Undo branching and Gundo.vim
The undo command is almost universally available in software today. Being able to rollback unwanted changes can be a real timesaver. In most applications you can only go backwards and forwards linearly, but Vim keeps your changes in a tree structure, which means that you can retrieve edits from distant branches in your history. This episode will show you how.
1955, November 5th 1955, November 12th Lightning strikes the clocktower at 10.04pm
I’m going to start off by making a few changes to this file. Note that I leave insert mode after typing each line of text. Vim creates a record in the undo history each time I return to normal mode, so this gives me some control over the level of granularity that I’ll see when I use the undo and redo commands.
1955, November 5th George McFly falls out of a tree and is hit by a car. Lorraine Baines nurses George, and thinks he's cute. 1955, November 12th George McFly takes Lorraine Baines to the dance, and they kiss. Lightning strikes the clocktower at 10.04pm
You’re no doubt used to the idea that you can use the undo command to go backwards in time, and then you can play it forwards again by using the redo command. But typically you can only move backwards and forwards along a single line of history. If I roll back a couple of edits then make a change to the document, I create a new branch in the timeline of the document’s history. Let me just add one more change, to complete the story…
1955, November 5th Marty McFly is hit by a car. Lorraine Baines nurses Marty, and thinks he's cute. 1955, November 12th Marty Mcfly takes Lorraine Baines to the dance, and they kiss. Marty McFly invents Rock and Roll George McFly and Loraine Baines kiss. Lightning strikes the clocktower at 10.04pm
Now, when I invoke the undo command, I can get back to the state where the history of the document forked, but the redo command is fixed on the track that I just created. I can go back and forwards on the new timeline as often as I like, but the original timeline cannot be retrieved.
That is the world view of your average software. But Vim has a flux capacitor built in, which allows you to revisit undo states in the document’s history that are beyond the reach of the redo command.
Lets replay each of the edits I made earlier, and this time we’ll keep track of them using a graphical representation of the timeline. Each node in this graph represents the state of the document after a single editing operation. Having made a couple of edits, I’ll invoke the undo command. This doesn’t create a new node in the graph, it just reverts the document to a previous state.
Lets see what happens when I edit an earlier version of the document. This creates a fork in the timeline, and now when I use the undo and redo commands, they move me backwards and forwards along this new branch of history. It looks as though the old changes are no longer accessible.
But see how I’ve numbered each of the nodes in the graph, in the order that they were created? Well, you can consider this to be a chronological list of changes. If we redraw the graph so that the nodes are listed in chronological order, then suddenly we are back to having a linear structure. Vim provides commands that enable you to traverse this list forwards and backwards. Using these commands, it is possible to return to the states that were unreachable using the standard undo and redo commands.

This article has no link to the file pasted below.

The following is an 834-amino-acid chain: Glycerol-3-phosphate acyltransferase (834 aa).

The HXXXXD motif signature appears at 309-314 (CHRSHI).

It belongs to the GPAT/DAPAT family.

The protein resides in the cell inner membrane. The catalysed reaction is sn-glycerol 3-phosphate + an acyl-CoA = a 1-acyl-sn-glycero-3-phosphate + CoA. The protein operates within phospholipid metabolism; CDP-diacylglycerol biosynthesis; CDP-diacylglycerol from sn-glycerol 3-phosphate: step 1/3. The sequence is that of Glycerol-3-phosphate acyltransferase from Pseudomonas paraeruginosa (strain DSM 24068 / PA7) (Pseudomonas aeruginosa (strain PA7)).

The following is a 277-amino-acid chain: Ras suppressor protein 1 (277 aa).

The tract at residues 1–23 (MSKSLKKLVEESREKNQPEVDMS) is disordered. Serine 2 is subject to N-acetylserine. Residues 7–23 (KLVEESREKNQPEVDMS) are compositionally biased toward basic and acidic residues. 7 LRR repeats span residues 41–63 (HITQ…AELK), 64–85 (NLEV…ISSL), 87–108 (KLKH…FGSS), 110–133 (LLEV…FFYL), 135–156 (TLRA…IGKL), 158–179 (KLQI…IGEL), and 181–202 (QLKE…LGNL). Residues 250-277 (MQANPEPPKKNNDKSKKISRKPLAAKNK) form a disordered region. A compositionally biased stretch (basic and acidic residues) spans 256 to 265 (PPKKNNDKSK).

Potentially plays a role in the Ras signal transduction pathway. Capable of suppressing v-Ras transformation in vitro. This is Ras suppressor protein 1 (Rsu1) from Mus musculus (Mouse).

The list of chronological changes can be difficult to follow, because two states may be positioned beside each other even though they are several steps apart in the graph. If we redraw the graph so that the fork is visible, but maintain the position of the nodes so that they are in chronological order, we get a more comprehensible overview of the undo tree. You can see where the document history diverged, but you can also see each state of the document in chronological order.
redo commands can move forwards and backwards along the mainline branch, but they are not able to switch between branches. When you step along a single track with undo and redo, each update corresponds to a coherent edit, so you can follow the evolution of your document.
g- commands traverse the list of historical states of the document. This means that they are capable of switching from one undo branch to another. Beware that jumping between branches can be disorienting, just like time travel. Nevertheless, this powerful feature means that you are never barred from revisiting an earlier state of your document.
Note that the document timeline records a time-stamp for each historical state, which makes it possible to revert the document to how it looked a particular number of seconds, minutes, hours or days before the current state. I can assure you, running
:earlier 20s has saved my bacon on more than one occasion!
Vim’s notion of history is powerful, but it is difficult to get your head around. Wouldn’t it be nice if you could view an interactive visualisation of the history tree? Well, now you can, using Steve Losh’s G-undo plugin.
Installation is straightforward, you’ll find a link to instructions in the shownotes for this episode. The plugin does not provide a keymapping to toggle the history viewer, so you’ll probably want to create one in your vimrc file.
I’ve set up
<f5> so that it toggles the history window. In the top pane, we get an ascii representation of the history graph, and the bottom window shows you a diff between the selected node and its historical predecessor. I can use the
k keys to traverse up and down the nodes of the tree, and pressing enter sets the document to the specified state. This makes it much easier to work with Vim’s history tree. I highly recommend installing it and playing around with it.
The plugin requires Vim 7.3 or later, so if you haven’t updated yet, this is a good reason to get the latest version. Also, the plugin requires Vim built with support for python scripting.